Cardiff City replace Iestyn Middle's stolen Christmas gifts
A young boy who this year has battled brain tumours, meningitis and had his Christmas presents stolen, finally has something to celebrate.
Iestyn Middle, seven, from Penygraig, Rhondda, has had his gifts replaced thanks to Cardiff City Football Club.
They have also invited him and his family to be guests of honour at City's match against Millwall on 29 December.
Iestyn's presents were stolen from the shed in his garden earlier this month.
The schoolboy's mother, Lisa, said Cardiff City was now her son's favourite team.
"We are converting Iestyn's bedroom into an en suite and so he was having lots of new things for it," Mrs Middle said.
Thieves smashed the lock on the shed door and made off with Iestyn's new Batman quilt, alarm clock and Lego toys.
The family had also stored toys in the shed for a fundraising event in aid of the children's cancer charity Latch - those presents were also taken.
"We couldn't believe it, we were devastated. What a horrendous thing to do," Mrs Middle said.
"Iestyn was very upset. He kept asking why people would steal his new things. He has been waiting for a year to have his new bedroom - he was devastated.
"There were a few little tears but he's ok now and continues to shine."
Iestyn, along with his parents and siblings Chelsea, 14, Ethan, 16, and 19-year-old Jordan, will also be guests of honour at the Cardiff City Stadium when the Bluebirds square off against Milllwall.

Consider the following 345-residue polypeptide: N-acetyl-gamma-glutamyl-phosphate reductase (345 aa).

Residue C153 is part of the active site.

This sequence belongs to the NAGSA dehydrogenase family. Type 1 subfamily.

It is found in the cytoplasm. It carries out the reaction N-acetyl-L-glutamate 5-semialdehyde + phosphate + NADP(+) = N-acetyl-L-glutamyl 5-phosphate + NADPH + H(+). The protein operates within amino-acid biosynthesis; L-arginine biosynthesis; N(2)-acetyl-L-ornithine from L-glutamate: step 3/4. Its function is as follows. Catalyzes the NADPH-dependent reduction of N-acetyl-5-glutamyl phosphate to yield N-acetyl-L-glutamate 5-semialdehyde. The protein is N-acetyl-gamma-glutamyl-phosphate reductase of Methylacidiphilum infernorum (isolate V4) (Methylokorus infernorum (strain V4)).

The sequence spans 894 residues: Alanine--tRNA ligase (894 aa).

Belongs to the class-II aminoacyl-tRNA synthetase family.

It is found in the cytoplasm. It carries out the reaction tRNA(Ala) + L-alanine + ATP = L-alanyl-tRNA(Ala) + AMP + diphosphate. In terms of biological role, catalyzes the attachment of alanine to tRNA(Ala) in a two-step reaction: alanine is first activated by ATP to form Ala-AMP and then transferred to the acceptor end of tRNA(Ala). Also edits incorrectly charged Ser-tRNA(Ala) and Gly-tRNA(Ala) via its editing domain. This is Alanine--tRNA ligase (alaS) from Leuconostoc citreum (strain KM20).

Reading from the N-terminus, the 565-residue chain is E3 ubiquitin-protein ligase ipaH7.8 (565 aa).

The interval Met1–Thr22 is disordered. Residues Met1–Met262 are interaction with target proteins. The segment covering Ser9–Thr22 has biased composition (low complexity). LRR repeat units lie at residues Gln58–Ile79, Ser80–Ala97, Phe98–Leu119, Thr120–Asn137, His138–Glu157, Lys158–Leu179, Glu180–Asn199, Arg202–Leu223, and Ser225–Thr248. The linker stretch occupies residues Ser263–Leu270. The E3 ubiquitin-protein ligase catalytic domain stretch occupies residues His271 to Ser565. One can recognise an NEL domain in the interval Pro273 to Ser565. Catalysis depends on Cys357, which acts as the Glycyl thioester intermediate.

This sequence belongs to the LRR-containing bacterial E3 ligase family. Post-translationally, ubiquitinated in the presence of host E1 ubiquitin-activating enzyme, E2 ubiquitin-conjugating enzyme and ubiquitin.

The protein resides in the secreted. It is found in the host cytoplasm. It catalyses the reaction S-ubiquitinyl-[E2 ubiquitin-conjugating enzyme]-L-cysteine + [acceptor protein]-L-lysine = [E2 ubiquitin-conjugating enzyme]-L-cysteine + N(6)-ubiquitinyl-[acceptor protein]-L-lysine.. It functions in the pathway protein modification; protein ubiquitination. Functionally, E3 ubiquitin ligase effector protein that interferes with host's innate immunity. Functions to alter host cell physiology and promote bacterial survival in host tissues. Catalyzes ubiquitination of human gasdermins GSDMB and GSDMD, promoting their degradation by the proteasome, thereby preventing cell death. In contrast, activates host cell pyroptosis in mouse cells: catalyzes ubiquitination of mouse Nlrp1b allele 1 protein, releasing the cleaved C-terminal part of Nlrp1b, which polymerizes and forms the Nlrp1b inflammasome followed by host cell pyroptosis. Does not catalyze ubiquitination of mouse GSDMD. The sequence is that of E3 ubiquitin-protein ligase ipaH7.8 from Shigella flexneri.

Mrs Middle said her son will also meet some of the star players and walk out on to the pitch.
Brave Iestyn has suffered more than most children in the past 12 months after opticians found tumours behind both of his eyes.
"We went to the optician who referred us straight away to the Royal Glamorgan Hospital where they did a CT scan and by 7pm that same night we were told Iestyn had a brain tumour," Mrs Middle said.
Iestyn was immediately transferred to the University Hospital of Wales, Cardiff, and three days later he endured nearly nine hours of brain surgery.
"It was crazy," Mrs Middle said.
"Everything was happening at once. It was surreal - like we were looking down on what was happening rather than living it."
A couple of months later Iestyn had a further four-and-a-half-hour operation to remove new tumours.
Just three weeks after that operation, in May, Iestyn contracted meningitis.
"He was really, really ill, even more than he was with the brain tumour," Mrs Middle said.
"His immune system was very low as well."
But despite his illnesses and the burglary, Iestyn has remained positive.
"Nothing will get him down," Mrs Middle said.
"We go to pieces but not Iestyn."
Iestyn is now tumour-free and will continue to have scans every six months for the next five years.
Julian Jenkins, from Cardiff City Football Club, said Iestyn was "over the moon".
"We saw the story and we really wanted to help," Mr Jenkins said.
"Iestyn and his brothers and sisters have huge goodie bags to open on Christmas Day."